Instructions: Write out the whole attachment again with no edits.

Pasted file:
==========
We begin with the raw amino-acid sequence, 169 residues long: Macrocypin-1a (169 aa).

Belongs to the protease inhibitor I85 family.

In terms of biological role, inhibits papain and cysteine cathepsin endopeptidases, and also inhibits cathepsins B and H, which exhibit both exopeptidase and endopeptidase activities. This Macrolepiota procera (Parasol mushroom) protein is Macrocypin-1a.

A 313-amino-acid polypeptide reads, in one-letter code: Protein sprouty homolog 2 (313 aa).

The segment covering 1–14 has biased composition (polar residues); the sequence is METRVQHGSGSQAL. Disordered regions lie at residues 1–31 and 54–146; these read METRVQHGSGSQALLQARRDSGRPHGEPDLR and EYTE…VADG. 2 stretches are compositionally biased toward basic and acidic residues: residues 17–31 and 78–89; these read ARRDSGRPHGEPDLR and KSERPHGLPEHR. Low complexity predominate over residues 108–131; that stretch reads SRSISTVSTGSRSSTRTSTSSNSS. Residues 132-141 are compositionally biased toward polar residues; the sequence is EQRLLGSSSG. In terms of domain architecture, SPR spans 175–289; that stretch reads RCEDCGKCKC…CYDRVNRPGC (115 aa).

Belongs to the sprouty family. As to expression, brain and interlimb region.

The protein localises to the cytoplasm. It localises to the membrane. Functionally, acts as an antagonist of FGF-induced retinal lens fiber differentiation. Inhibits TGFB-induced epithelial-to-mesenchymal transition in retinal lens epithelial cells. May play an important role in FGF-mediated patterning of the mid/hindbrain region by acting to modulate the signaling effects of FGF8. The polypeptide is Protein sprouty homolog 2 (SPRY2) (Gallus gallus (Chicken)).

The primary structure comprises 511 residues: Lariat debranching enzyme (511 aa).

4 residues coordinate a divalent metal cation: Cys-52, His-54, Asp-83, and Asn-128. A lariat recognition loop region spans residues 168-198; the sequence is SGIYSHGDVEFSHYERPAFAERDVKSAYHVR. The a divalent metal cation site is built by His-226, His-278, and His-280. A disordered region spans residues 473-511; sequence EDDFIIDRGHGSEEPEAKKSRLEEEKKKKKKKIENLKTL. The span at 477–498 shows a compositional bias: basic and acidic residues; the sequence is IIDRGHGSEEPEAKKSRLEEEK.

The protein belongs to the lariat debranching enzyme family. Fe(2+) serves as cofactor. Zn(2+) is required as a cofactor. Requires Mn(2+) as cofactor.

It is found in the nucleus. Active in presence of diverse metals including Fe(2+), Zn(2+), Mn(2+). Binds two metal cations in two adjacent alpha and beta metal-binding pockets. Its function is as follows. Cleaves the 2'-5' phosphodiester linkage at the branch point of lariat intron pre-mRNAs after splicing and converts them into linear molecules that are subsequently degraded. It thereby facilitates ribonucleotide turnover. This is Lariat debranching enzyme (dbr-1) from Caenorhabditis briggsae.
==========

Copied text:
We begin with the raw amino-acid sequence, 169 residues long: Macrocypin-1a (169 aa).

Belongs to the protease inhibitor I85 family.

In terms of biological role, inhibits papain and cysteine cathepsin endopeptidases, and also inhibits cathepsins B and H, which exhibit both exopeptidase and endopeptidase activities. This Macrolepiota procera (Parasol mushroom) protein is Macrocypin-1a.

A 313-amino-acid polypeptide reads, in one-letter code: Protein sprouty homolog 2 (313 aa).

The segment covering 1–14 has biased composition (polar residues); the sequence is METRVQHGSGSQAL. Disordered regions lie at residues 1–31 and 54–146; these read METRVQHGSGSQALLQARRDSGRPHGEPDLR and EYTE…VADG. 2 stretches are compositionally biased toward basic and acidic residues: residues 17–31 and 78–89; these read ARRDSGRPHGEPDLR and KSERPHGLPEHR. Low complexity predominate over residues 108–131; that stretch reads SRSISTVSTGSRSSTRTSTSSNSS. Residues 132-141 are compositionally biased toward polar residues; the sequence is EQRLLGSSSG. In terms of domain architecture, SPR spans 175–289; that stretch reads RCEDCGKCKC…CYDRVNRPGC (115 aa).

Belongs to the sprouty family. As to expression, brain and interlimb region.

The protein localises to the cytoplasm. It localises to the membrane. Functionally, acts as an antagonist of FGF-induced retinal lens fiber differentiation. Inhibits TGFB-induced epithelial-to-mesenchymal transition in retinal lens epithelial cells. May play an important role in FGF-mediated patterning of the mid/hindbrain region by acting to modulate the signaling effects of FGF8. The polypeptide is Protein sprouty homolog 2 (SPRY2) (Gallus gallus (Chicken)).

The primary structure comprises 511 residues: Lariat debranching enzyme (511 aa).

4 residues coordinate a divalent metal cation: Cys-52, His-54, Asp-83, and Asn-128. A lariat recognition loop region spans residues 168-198; the sequence is SGIYSHGDVEFSHYERPAFAERDVKSAYHVR. The a divalent metal cation site is built by His-226, His-278, and His-280. A disordered region spans residues 473-511; sequence EDDFIIDRGHGSEEPEAKKSRLEEEKKKKKKKIENLKTL. The span at 477–498 shows a compositional bias: basic and acidic residues; the sequence is IIDRGHGSEEPEAKKSRLEEEK.

The protein belongs to the lariat debranching enzyme family. Fe(2+) serves as cofactor. Zn(2+) is required as a cofactor. Requires Mn(2+) as cofactor.

It is found in the nucleus. Active in presence of diverse metals including Fe(2+), Zn(2+), Mn(2+). Binds two metal cations in two adjacent alpha and beta metal-binding pockets. Its function is as follows. Cleaves the 2'-5' phosphodiester linkage at the branch point of lariat intron pre-mRNAs after splicing and converts them into linear molecules that are subsequently degraded. It thereby facilitates ribonucleotide turnover. This is Lariat debranching enzyme (dbr-1) from Caenorhabditis briggsae.